Sunday, 13 July 2014

How Far Away is That?

I came across this useful rough rule of thumb for calculating the distance to a far-off object.

Suppose you're walking in the countryside and see a village ahead of you.

You can see a church.  Close your left eye, stretch out your arm and point, lining up the tip of your finger with the church.

Now close the other eye instead.  Suppose your finger now points to a house somewhat to the right.

You know, or can estimate, that the distance between those two buildings is 300 m.  You can then immediately say that you're about 3 km away from the village.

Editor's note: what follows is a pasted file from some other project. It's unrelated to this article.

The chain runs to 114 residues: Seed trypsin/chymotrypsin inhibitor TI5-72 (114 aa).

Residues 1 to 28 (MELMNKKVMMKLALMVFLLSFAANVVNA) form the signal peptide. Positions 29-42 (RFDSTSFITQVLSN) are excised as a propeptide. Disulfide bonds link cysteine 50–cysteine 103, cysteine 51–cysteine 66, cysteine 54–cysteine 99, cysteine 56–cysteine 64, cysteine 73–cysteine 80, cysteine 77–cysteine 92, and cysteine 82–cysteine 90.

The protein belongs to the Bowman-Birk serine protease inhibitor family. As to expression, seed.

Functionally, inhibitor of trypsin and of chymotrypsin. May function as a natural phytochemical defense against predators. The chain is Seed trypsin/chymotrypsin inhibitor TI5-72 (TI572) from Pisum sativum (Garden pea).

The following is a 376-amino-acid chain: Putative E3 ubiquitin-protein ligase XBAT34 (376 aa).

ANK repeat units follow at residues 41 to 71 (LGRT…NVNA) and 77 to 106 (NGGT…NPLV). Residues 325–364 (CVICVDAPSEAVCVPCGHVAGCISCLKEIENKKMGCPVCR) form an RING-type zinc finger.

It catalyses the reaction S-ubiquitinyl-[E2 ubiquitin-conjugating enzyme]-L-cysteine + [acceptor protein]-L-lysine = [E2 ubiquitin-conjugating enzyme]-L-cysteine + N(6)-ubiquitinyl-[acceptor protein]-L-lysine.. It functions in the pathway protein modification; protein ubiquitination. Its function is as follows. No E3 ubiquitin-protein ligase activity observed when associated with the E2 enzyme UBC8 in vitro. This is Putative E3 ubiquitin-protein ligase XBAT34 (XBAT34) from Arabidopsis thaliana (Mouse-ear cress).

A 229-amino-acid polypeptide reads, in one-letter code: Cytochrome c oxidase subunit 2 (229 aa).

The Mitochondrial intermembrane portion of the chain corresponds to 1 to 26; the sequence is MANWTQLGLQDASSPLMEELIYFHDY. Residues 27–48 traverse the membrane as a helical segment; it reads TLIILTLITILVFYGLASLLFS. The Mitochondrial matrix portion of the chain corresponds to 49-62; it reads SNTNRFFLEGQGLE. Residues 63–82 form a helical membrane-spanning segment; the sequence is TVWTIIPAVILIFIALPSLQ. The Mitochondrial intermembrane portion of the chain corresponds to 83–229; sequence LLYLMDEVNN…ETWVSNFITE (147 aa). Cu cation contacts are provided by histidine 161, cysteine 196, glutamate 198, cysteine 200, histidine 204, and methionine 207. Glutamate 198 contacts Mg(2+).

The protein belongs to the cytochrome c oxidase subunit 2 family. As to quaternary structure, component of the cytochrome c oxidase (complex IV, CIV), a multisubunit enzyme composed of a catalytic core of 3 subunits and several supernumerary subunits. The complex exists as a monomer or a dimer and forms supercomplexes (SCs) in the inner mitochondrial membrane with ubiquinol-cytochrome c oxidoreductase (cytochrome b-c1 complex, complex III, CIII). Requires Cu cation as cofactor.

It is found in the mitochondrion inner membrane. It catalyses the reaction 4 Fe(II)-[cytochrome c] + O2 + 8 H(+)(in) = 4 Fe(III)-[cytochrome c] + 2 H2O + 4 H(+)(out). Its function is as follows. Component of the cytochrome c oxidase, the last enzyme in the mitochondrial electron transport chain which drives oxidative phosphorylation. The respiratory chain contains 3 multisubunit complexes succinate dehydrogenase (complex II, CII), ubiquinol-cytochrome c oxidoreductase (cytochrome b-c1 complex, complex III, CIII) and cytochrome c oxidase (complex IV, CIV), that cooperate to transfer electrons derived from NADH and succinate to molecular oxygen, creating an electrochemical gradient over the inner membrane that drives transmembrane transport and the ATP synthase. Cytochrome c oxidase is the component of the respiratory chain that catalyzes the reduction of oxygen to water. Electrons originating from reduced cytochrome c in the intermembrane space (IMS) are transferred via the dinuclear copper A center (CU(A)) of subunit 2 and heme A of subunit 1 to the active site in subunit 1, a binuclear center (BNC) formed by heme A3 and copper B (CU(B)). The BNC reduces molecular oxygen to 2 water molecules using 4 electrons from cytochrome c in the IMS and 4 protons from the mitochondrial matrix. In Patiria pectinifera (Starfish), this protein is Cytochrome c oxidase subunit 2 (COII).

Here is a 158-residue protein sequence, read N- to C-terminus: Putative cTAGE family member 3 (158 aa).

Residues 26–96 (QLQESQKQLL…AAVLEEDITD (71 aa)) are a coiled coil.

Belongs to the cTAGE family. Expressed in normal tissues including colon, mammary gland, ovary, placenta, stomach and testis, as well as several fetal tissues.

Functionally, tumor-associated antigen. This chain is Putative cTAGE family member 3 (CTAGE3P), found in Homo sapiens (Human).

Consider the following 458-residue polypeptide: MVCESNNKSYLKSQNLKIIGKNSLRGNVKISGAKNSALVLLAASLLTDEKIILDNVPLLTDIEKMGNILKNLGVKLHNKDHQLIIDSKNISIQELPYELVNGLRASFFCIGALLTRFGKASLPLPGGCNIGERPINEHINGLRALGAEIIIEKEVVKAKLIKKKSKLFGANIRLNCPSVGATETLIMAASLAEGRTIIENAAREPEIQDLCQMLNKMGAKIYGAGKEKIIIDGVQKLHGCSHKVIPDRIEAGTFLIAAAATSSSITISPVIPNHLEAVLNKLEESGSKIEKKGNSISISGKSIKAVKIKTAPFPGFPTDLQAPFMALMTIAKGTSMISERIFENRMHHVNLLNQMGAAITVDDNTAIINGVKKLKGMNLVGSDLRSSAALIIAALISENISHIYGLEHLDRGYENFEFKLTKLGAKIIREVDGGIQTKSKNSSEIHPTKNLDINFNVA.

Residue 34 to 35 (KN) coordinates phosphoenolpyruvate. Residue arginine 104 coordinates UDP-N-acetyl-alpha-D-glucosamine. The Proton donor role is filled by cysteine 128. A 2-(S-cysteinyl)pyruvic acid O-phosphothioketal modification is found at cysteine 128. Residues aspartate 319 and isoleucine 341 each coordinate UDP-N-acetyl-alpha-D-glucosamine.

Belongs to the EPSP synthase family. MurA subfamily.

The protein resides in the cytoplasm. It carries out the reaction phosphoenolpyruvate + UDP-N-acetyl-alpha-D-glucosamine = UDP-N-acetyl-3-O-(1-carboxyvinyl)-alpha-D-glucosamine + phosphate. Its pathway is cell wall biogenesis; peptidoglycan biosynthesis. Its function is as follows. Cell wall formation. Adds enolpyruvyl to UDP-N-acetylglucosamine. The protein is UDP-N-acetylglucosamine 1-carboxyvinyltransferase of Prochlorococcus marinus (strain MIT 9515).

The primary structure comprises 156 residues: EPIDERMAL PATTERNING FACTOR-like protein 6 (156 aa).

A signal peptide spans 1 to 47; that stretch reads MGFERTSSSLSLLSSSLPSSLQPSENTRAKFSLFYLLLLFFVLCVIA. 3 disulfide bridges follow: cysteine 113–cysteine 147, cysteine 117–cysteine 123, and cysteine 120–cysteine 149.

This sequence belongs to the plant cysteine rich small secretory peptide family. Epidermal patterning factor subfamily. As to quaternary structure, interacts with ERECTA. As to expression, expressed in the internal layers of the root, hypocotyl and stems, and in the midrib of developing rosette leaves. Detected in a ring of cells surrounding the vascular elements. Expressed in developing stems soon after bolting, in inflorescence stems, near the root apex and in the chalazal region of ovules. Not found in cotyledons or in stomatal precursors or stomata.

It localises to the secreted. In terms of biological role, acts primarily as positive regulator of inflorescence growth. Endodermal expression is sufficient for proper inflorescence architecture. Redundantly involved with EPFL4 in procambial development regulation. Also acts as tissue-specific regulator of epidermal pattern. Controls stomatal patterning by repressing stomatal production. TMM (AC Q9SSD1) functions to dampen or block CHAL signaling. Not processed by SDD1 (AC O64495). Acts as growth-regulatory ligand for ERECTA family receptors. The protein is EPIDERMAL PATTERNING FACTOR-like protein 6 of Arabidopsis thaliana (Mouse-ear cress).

How does that work?

Actually it's a simple example of the principle of parallax, the displacement in the apparent position of an object when viewed along two different lines of sight.

It depends on the fact that, for most of us, the distance between our eyes ("a" in the diagram) is about one-tenth of the distance from our eyes to the tip of our finger ("b").

The triangle lrf in the diagram is similar to the triangle chf.  So, the village is about ten times as far from you as the distance between the church and the house.